Whilst we continue to recognise the importance of, and support, traditional upland farm and management practices in order to manage and protect the attributes of Outstanding Universal Value, it is also important that farming continues to evolve. Farmers and land managers must be supported to maintain the health and welfare of livestock, protect and enhance natural resources (for example: wildlife, carbon storage and water quality), and make greater efficiencies by using new technology and sources of energy to reduce costs. 

We want to ensure land continues to be managed and farmed in a sustainable way in the Lake District, recognising that farms need to be financially viable and sustainable, and that the structure of farming and land management is changing due to a range of global economic pressures and subsidy reform, which makes income from farming unpredictable. Helping farm businesses to be profitable in a way that conserves the overall Outstanding Universal Value and Special Qualities of the Lake District is fundamental for them to be sustainable and continue to effectively manage the land. It is their land management practices ultimately that create the cultural landscape, which is of Outstanding Universal Value in its own right, but this also underpins the visitor economy, which is so heavily relied upon.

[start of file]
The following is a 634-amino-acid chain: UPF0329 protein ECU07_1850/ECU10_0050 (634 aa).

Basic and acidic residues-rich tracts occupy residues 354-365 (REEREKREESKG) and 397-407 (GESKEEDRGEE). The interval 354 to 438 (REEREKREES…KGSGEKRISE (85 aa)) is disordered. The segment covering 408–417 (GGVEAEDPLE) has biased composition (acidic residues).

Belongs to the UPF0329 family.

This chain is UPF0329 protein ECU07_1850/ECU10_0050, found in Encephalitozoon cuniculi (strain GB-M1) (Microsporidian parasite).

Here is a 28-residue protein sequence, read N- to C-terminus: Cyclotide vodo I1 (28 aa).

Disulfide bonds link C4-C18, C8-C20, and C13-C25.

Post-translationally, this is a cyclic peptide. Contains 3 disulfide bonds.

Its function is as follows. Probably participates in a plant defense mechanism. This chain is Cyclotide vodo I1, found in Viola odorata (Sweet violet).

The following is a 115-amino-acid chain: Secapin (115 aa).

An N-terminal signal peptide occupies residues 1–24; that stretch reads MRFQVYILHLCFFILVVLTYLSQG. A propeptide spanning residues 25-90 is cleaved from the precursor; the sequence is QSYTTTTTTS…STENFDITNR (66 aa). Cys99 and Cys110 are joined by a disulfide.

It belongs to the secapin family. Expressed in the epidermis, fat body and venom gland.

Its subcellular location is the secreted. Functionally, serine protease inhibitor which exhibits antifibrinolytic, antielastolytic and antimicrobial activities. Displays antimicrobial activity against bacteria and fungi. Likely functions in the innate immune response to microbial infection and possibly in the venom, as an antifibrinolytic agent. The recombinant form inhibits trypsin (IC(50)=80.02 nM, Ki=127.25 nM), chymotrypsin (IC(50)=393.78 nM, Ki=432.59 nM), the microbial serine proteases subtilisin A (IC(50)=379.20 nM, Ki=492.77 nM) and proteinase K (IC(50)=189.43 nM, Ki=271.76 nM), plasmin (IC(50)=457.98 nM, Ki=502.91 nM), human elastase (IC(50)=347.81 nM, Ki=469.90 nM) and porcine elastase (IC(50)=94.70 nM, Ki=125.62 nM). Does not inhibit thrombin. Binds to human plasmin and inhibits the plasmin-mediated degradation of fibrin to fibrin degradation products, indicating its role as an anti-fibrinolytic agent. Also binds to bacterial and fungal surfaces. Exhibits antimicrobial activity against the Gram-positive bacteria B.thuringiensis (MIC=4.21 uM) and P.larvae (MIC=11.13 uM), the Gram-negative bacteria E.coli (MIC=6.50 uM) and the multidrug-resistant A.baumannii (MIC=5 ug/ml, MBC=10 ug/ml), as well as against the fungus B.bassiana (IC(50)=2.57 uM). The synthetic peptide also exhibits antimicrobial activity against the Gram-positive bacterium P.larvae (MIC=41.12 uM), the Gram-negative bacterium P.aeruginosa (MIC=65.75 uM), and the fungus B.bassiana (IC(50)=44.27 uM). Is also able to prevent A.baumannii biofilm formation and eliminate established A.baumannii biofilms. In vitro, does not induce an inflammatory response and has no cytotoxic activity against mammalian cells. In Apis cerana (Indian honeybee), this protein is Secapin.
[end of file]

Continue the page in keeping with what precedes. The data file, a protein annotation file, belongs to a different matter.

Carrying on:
The Lake District National Park Partnership has agreed its Plan for the National Park, including its strategies for farming. 

The Lake District National Park Partnership’s Strategies for farming

Links to key documents:

Link to Partnership Plan (Draft)
See Section 3.2 Prosperous Economy:
Partnership Plan Strategies
PE1 – Profitable land management, farming and forestry industries
PE2 – Maintaining traditional land-based skills

See section 3.1 Spectacular Landscape, Wildlife and Cultural Heritage:
Partnership strategy
SL1 – A world-class living cultural landscape

World Heritage Nomination Document (Draft)

We are proud to support the following farming events in 2018:

For more farming shows and festivals please see Shows and Festivals 2018

Auction dates & Shepherd Meets

Lambing Signs

We have lambing signs printed and available for farmers that would like them.

You can either collect them from:

  • Penrith Auction Mart
  • Cockermouth Auction Mart
  • Broughton Supply, Foxfield Business Park, Broughton in Furness, LA20 6BX
  • Tynedale Farm Supply, Holmrook, CA19 1UH
  • Lake District National Park, Old Station Yard, Threlkeld, Keswick, CA12 4TT
  • Lake District National Park,  Murley Moss Business Park, Oxenholme Road, Kendal, LA9 7RL  
  • Lake District National Park, Saunder Pot Depot, Lane Ends, Haverthwaite, LA12 8AB

Or please contact Briony on 01539 724555 or 07766 367529 or email If I am unable to answer the phone please leave a message with your name, address and contact number and I will get back to you.

Links to farming related sites:

Federation of Cumbrian Commoners

National Farmers Union - North West

The Farmer Network

North West Upland Hill Farming

Lake District World Heritage Bid

Contact us

If you have any queries please contact the Lake District National Park Farming Officer, Briony Davey.


Phone number: 07766 367529 or 01539 792675